5-17
THE POLITICAL ECONOMY
OF THE MEDIA
• Focuses on:
 Ownership and control of economic resources,
and
 Effect of technology and economic power on
cultural values, social structure, and political
decision making
Copyright © 2011 by Nelson Education Ltd
• Notes increasing concentration of ownership and
control of media (e.g., multimedia chains, such
as Disney)
 Enhanced by development of digital
technologies*
5-18
THE WALT DISNEY
COMPANY
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5-19
THE POLITICAL ECONOMY
OF THE MEDIA:
MUTIMEDIA CHAINS
• Multimedia chains practice both:
 Horizontal consolidation: Sharing of facilities and
resources between different plants and outlets
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 Vertical integration: Controlling of resources and
assets at different stages of production
 Example: Ownership of major league sports
team along with stations and cable channels on
which games televised*
5-20
GLOBAL ENTERTAINMENT
MEDIA CORPORATIONS
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5-21
NEWSPAPERS:
CONCENTRATION, MONOPOLY,
AND ADVERTISING
•

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


The critical perspective argues homogenization of
news coverage and decline in diversity in news
topics and viewpoints are result of:
Multimedia chain ownership (e.g., Bell
Globemedia)
Advertising dependency
Local newspaper monopolies
But research evidence supporting link is
inconclusive*
5-22
TELEVISION: ECONOMY,
CULTURE, AND IDENTITY
• Greatest impact on content and role of
television:
 Commercialization and advertising
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• Canadian television largely dominated by
American television industry
 Domination derided by critical theorists as
cultural imperialism  When one society’s
media exert overwhelming and unilateral
influence over another society’s culture*
5-23
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PERCENTAGE
VIEWING
TELEVISION
15 OR MORE
HOURS PER
WEEK,
CANADA, 2007
5-24
VALUE OF INTERNATIONAL
TRADE IN CULTURAL
GOODS, CANADA, 2007
(THOUSANDS OF DOLLARS)
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5-25
TELEVISION: ECONOMY,
CULTURE, AND IDENTITY
Copyright © 2011 by Nelson Education Ltd
•
Critics of cultural nationalist position argue that
although dramatic television is important,
Canadians also develop sense of collective
national identity through their overwhelming
preferences for domestic news and public affairs
programming

Example: Despite consumption of American
programming, Canadians overwhelmingly prefer
to get their news and public affairs information
from the CBC and CTV rather than Fox or CBS*
5-26
TELEVISION: ECONOMY,
CULTURE, AND IDENTITY
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•
Concern that Canadian culture is under
siege by American-style programming also
ignores fact that many high-profile faces in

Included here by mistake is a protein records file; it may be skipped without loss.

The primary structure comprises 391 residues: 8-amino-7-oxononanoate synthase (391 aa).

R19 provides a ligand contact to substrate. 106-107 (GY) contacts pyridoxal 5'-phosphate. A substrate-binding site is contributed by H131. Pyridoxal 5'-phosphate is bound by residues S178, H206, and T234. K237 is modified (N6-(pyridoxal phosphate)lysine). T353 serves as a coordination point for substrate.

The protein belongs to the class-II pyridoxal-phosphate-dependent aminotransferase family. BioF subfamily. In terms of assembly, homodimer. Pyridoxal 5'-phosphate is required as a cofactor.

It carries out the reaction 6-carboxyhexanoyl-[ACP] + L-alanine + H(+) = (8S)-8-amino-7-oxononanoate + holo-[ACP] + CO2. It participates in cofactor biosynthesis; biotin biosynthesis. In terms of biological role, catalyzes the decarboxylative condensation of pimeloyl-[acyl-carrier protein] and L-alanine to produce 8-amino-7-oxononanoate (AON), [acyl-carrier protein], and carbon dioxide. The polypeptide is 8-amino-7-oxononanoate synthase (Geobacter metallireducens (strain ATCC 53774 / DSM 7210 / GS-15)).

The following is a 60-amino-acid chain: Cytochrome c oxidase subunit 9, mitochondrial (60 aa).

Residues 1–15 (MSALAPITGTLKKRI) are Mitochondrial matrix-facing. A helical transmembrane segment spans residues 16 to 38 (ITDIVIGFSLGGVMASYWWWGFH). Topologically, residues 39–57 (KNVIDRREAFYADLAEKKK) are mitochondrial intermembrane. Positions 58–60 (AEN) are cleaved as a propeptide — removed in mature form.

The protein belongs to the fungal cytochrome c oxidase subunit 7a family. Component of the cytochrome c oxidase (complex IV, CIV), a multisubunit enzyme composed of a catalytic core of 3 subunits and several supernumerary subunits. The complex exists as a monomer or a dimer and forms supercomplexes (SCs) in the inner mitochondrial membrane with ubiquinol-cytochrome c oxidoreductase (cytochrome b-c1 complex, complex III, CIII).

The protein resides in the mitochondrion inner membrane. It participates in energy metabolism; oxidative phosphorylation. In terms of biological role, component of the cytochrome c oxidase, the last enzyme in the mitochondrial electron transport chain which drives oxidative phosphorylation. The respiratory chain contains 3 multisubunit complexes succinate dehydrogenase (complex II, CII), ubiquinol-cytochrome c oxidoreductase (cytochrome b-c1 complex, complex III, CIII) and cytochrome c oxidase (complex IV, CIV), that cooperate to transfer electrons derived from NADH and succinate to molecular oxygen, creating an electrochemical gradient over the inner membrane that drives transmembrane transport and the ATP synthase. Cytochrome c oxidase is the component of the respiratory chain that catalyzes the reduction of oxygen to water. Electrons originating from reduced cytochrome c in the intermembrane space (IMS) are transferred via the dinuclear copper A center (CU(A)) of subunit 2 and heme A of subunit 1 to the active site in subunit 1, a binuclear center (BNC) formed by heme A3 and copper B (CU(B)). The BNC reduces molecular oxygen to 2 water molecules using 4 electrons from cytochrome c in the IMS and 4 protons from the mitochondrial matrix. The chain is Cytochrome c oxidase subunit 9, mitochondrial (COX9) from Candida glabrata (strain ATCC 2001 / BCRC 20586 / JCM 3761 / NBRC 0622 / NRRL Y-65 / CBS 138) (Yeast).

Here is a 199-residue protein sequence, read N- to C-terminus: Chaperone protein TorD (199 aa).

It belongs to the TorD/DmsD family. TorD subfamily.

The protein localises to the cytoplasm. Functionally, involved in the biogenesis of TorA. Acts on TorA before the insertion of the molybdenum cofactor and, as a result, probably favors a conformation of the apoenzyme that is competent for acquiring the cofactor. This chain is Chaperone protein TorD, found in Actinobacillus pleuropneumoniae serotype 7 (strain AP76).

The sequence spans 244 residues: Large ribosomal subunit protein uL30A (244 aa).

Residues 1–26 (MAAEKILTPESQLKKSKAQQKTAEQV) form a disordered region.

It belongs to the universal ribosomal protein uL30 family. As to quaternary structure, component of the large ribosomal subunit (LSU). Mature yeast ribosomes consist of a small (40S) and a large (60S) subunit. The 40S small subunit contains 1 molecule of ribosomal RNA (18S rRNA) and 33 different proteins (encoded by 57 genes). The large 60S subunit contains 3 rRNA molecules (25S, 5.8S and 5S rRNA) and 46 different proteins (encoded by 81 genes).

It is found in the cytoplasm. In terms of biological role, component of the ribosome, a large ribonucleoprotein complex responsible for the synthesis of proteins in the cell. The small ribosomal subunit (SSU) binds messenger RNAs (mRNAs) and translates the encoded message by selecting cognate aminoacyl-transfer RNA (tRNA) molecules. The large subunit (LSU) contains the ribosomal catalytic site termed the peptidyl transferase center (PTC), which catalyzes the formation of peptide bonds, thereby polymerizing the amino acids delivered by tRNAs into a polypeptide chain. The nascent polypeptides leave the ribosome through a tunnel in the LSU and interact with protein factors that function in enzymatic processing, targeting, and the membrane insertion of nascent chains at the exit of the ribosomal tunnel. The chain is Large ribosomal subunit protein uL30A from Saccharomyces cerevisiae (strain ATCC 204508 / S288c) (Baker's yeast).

American mass media are originally
Canadian
•
Might also question supposed
Americanization of Canadian identity
through the mass media by noting Canada
is quickly becoming a “postnational”
society*
5-27
REPRESENTATION AND
IDEOLOGY: THE MEANING
OF THE MESSAGE
• Media communicate messages on different
levels: the pleasurable, the meaningful, the
entertaining, and the informative
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• Communication entails process of representation:
 Use of language, visual images, and other
symbolic tools to portray something in a coherent
meaningful way that others can understand
• Sociologists use term, framing, to denote
selective, organized nature of representation that
has ideological effects*
5-28
NEWS AND IDEOLOGY
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•
News media: One of principle sources of
information about social reality
•
Conservative and critical writers disagree about
which of following two positions apply:
i.
News media as supporting “left-liberal” bias that
runs counter to views and interests of society’s
mainstream (endorsed by conservative
perspective)
ii.
News media as representative of dominant
ideology given concentrated ownership and
hierarchy of access (endorsed by critical
perspective)*
5-29
DEFINING THE NEWS
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•
News values: Criteria used by news media to
define and represent events and issues
•
i.
Criteria include:
Immediacy (can write stories in present tense)
ii.
Personalization (can reduce causes and
explanations to level of individual motives and
psychology)
iii. Extraordinariness (events and issues entail
conflict, confrontation, deviance, or disorder)*
5-30
NEWS AND DOMINANT
IDEOLOGY
• While news dwells on the negative, it
still reinforces dominant ideology by:
 Reinforcing dominant definitions of
what is normal and desirable, and
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 Focusing on actions of appropriate
social control authorities*
5-31
GATHERING THE NEWS
Copyright © 2011 by Nelson Education Ltd
•
In preparing new stories, the mass media rely
on:
i.
Official news sources: Representatives of
dominant institutions used by media to define
basic meaning of issue or event (e.g.,
politicians, police officers, professionals,
experts)
ii.
Ordinary news sources: Sources without a
group affiliation (e.g., victims or eye witnesses)
iii. Alternative news sources: Representatives of
social movements and social advocacy/activism
groups, whose viewpoints often diverge from
those of dominant social groups*
5-32
TORONTO “DAYS OF
ACTION” HEADLINES
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5-33
MEDIA EFFECTS AND
AUDIENCES
•
Are two approaches to study of media
effects:
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1. Study of effects of media violence:
Concerns about effects of media
violence overshadow concerns about its
causes
2. Audience interpretation: Examines the
way viewers make sense of what they
see and hear on television*
5-34
MEDIA VIOLENCE
•
Two main approaches in current media
research:
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1. Cultivation analysis: Examines effect of
media violence on attitudes
 Gerbner: Argues long-term exposure
gives rise to “‘mean world’ syndrome”
2. Focus on effects of television on
behaviour
 Predominant view: Media violence has
some real-life effects*
5-35
MEDIA VIOLENCE